Epoch J2000 Equinox J2000
|Right ascension||A: 10h 08m 22.311s
BC: 10h 08m 12.8/14s
|Declination||A: +11° 58′ 01.95″
BC: +11° 59′ 48″
|Apparent magnitude (V)||1.35/8.14/13.5|
|Spectral type||B7 V + K1-2 V + M5 V|
|U−B color index||–0.36/+0.54|
|B−V color index||–0.11/+0.87|
|Radial velocity (Rv)||+5.9 km/s|
|Proper motion (μ)||RA: -248.73 ± 0.35 mas/yr
Dec.: 5.59 ± 0.21 mas/yr
|Parallax (π)||41.13 ± 0.35 mas|
|Distance||79.3 ± 0.7 ly
(24.3 ± 0.2 pc)
|Absolute magnitude (MV)||–0.52/6.3/11.6|
|α Leo A|
|Radius||3.092 ± 0.147 R☉|
|Surface gravity (log g)||3.54 ± 0.09 cgs|
|Temperature||12,460 ± 200 K|
|Rotational velocity (v sin i)||347 km/s|
|α Leo B/C|
|α Leo A: BD+12 2149, HD 87901, LTT 12716, SAO 98967.|
|α Leo B: BD+12 2147, HD 87884, LTT 12714, SAO 98966.|
Regulus (α Leo, α Leonis, Alpha Leonis) is the brightest star in the constellation Leo and one of the brightest stars in the night sky, lying approximately 79 light years from Earth. Regulus is a multiple star system composed of four stars that are organized into two pairs. The spectroscopic binary Regulus A consists of a blue-white main-sequence star and its companion, which has not yet been directly observed, but is probably a white dwarf star. Located farther away is the pair Regulus B and Regulus C, which are dim main-sequence stars.
Regulus is 0.46 degree from the ecliptic, the closest of the bright stars, and is regularly occulted by the Moon. Occultations by the planets Mercury and Venus are possible but rare, as are occultations by asteroids.
The last occultation of Regulus by a planet was on July 7, 1959, by Venus. The next will occur on October 1, 2044, also by Venus. Other planets will not occult Regulus over the next few millennia because of their node positions. Regulus was occulted by the asteroid 163 Erigone in the early morning of March 20, 2014. The center of the shadow path passed through New York and eastern Ontario, but no one is known to have seen it, due to cloud cover. The International Occultation Timing Association recorded no observations at all.
Although best seen in the evening in northern hemisphere in late winter and spring, Regulus appears at some time of night throughout the year except for about a month on either side of August 22, when the sun is too near. Regulus passes through SOHO's LASCO C3 every August. For most Earth observers, the heliacal rising of Regulus occurs in the first week of September. Every 8 years, Venus passes Regulus around the time of the star's heliacal rising, as on 5 September 2014.
The primary of Regulus A has about 3.5 times the Sun’s mass and is a young star of only a few hundred million years. It is spinning extremely rapidly, with a rotation period of only 15.9 hours, which causes it to have a highly oblate shape. This results in so-called gravity darkening: the photosphere at Regulus' poles is considerably hotter, and five times brighter per unit surface area, than its equatorial region. If it were rotating only 10% faster, the star's gravity would be insufficient to hold it together, and it would spin itself apart.
Regulus is a multiple star system consisting of four stars. Regulus A is a binary star consisting of a blue-white main sequence star of spectral type B7V, which is orbited by a star of at least 0.3 solar masses, which is probably a white dwarf. The two stars take approximately 40 days to complete an orbit around their common centre of mass. Given the extremely distorted shape of the primary, the relative orbital motion may be notably altered with respect to the two-body purely Keplerian scenario because of non-negligible long-term orbital perturbations affecting, for example, its orbital period. In other words, Kepler's third law, which holds exactly only for two pointlike masses, would be no longer valid because of the highly distorted shape of the primary.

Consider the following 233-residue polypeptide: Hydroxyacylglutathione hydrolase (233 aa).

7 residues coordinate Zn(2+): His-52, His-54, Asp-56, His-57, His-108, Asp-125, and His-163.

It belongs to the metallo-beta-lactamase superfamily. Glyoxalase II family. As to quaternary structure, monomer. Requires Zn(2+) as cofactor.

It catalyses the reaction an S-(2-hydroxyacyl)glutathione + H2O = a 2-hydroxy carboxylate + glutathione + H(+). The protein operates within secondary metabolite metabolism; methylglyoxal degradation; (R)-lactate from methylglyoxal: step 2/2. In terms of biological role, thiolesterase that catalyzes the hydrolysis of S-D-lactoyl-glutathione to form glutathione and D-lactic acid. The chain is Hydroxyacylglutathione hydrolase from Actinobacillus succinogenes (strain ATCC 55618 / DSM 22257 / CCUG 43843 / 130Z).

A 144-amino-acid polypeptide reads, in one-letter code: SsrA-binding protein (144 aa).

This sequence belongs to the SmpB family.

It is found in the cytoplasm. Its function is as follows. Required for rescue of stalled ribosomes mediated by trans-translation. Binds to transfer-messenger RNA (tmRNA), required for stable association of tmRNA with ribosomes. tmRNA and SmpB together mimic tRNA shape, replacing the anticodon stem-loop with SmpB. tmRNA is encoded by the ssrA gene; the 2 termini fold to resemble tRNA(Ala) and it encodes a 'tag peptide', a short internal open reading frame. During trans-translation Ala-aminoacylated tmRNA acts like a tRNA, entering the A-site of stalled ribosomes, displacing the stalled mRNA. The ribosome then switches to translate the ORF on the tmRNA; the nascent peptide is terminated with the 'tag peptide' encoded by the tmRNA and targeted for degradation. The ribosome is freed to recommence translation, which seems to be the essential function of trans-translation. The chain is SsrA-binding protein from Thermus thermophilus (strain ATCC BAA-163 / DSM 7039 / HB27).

At a distance of around 4,200 AU from Regulus A is a binary star system that shares a common proper motion. Designated Regulus B and Regulus C, the pair has Henry Draper Catalogue number HD 87884. The first is a K2V star, while the companion is approximately M4V. The companion pair has an orbital period of 2,000 years and is separated by about 100 AU.
The Regulus system as a whole is the twenty-first brightest star in the night sky with an apparent magnitude of +1.35. The light output is dominated by Regulus A. Regulus B, if seen in isolation, would be a binocular object of magnitude +8.1, and its companion, Regulus C, the faintest of the three stars that has been directly observed, would require a substantial telescope to be seen, at magnitude +13.5. Regulus A is itself a spectroscopic binary: the secondary star has not yet been directly observed as it is much fainter than the primary. The BC pair lies at an angular distance of 177 arc-seconds from Regulus A, making them visible in amateur telescopes.
Etymology and cultural associations
Rēgulus is Latin for 'prince' or 'little king'. The Greek variant Basiliscus is also used. It is known as Qalb al-Asad, from the Arabic قلب الأسد, meaning 'the heart of the lion'. This phrase is sometimes approximated as Kabelaced and translates into Latin as Cor Leōnis. It is known in Chinese as 轩辕十四, the Fourteenth Star of Xuanyuan, the Yellow Emperor. In Hindu astronomy, Regulus corresponds to the Nakshatra Magha ("the bountiful").
Babylonians called it Sharru ("the King"), and it marked the 15th ecliptic constellation. In India it was known as Maghā ("the Mighty"), in Sogdiana Magh ("the Great"), in Persia Miyan ("the Centre") and also as Venant, one of the four 'royal stars' of the Persian monarchy. It was one of the fifteen Behenian stars known to medieval astrologers, associated with granite, mugwort, and the kabbalistic symbol .
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|Wikimedia Commons has media related to Regulus (star).|
- "Regulus 3". SolStation. Retrieved December 1, 2005.